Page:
By Joshua M Hicks (@jhicks042)
Mental and physical health has become a center point of discussion regarding the the NFL as of late, the issue taking center stage with the jaw-dropping announcement of Indianapolis Colts quarterback Andrew Luck retiring from the league while still in his prime.
Former Patriots tight end Rob Gronkowski recently added to the discussion by announcing his new partnership with CBDMEDIC, a company that creates various forms of cannabis created for medicinal purposes. CBD, or cannabidiol, are banned by the NFL and other professional leagues, but this partnership not only opens the door for the discussion of the usage of marijuana within professional sports, but confirms the necessity of professional sports to consider amending their current medical marijuana ban.
Gronkowski, much so like Luck, retired from the NFL this offseason after winning his third Super Bowl title to focus on his physical and mental health. He said during his announcement that he was struggling with is mental health and lost his passion to play the game due to always being in pain.
“I needed to recover. I was not in a good place. Football was bringing me down, and I didn’t like it.” Gronkowski said at a news conference via the Boston Globe.
“During that time, I had countless injuries and nine surgeries, which took an absolute beating on my body and my soul,” he continued. “I was hurt both mentally and physically, day in and day out. I decided to walk away from the game for one main reason: I had to recover.”
Former Bears defensive end and current Big Ten Network and Fox 32 football analyst Corey Wootton can relate to Luck and Gronk’s reasonings for early retirement. Wootton retired after six years in the NFL and battled his last years in the league on and off the injury-reserved list due to major injuries that included torn ligaments within his knee. The rehab and focus to stay healthy took a toll on his mental health, and it contributed to losing his passion to playing the game. Upon the arrival of his daughter, he knew to step away from the game while he could.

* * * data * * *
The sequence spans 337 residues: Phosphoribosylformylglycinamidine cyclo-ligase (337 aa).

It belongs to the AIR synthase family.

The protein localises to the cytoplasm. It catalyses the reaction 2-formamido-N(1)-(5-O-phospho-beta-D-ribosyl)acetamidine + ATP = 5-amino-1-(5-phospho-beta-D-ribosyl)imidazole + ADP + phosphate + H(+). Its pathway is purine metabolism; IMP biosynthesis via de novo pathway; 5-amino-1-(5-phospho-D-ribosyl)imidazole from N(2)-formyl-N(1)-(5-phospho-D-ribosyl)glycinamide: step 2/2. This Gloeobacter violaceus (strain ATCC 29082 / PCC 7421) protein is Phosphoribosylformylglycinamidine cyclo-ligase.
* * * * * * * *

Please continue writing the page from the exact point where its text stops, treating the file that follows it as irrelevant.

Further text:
“[The birth of my daughter] changed my life,” Wootton said. “After I had her it put things in perspective for me and that’s ultimately why I decided to retire. Wanted to spend more time with my family.”
Gronkowski is not the only person, especially within the NFL, to become an advocate of the cannabis treatment. Former Miami Dolphins running back Ricky Williams, Hall of Fame quarterback Joe Montana and former Bears champion and QB Jim McMahon have all spoken out about the usage of cannabis. Former Baltimore Raven linebacker Eugene Moore was a forerunner as an active NFL player to advocate for cannabinoids to treat chronic pain and sports-related injuries.
The discussion of cannabis spread throughout the NBA as well. Former NBA players like Al Harrington supports cannabis usage and has even invested in the cannabis industry as owners, similar to Gronk’s investment with his partnership deal. Matt Barnes and Stephen Jackson admitted to smoking weed before games. Former NBA player Kenyon Martin was part of a Bleacher Report “4/20” video recording and stated that above 80 percent of NBA and NFL players smoked marijuana, while Martellus Bennett stated his belief of around 89% in another Bleacher Report interview.
Wootton never used cannabis during his playing days and does not see it as potentially playing a major factor in prolonging his career should he tried CBD. But he believes that the NFL should support CBD usage, claiming it as a healthier alternative than pain pills.
“CBD is healthier for you than pain pills and not addictive,” Wootton said. “It’s not a magic pill but it could help some people.”
Gronkowski stated he was blown away by the results of the CBD products, and has become one of the latest members of the CBD movement. There is not much scientific evidence to support the usage of cannabis as an alternative medical source and the affects of it, but with the wide support of CBD within professional players from various professional leagues, it is time for professional leagues to start listening to the players and consider the idea of legalizing medical marijuana just like a few federal states have for everyday usage.
It could be the Savior for many professional players long-term health, and could be the one thing that could have kept Gronk and Luck in the league today.
Joshua M. Hicks is a Senior Writer for WARR Media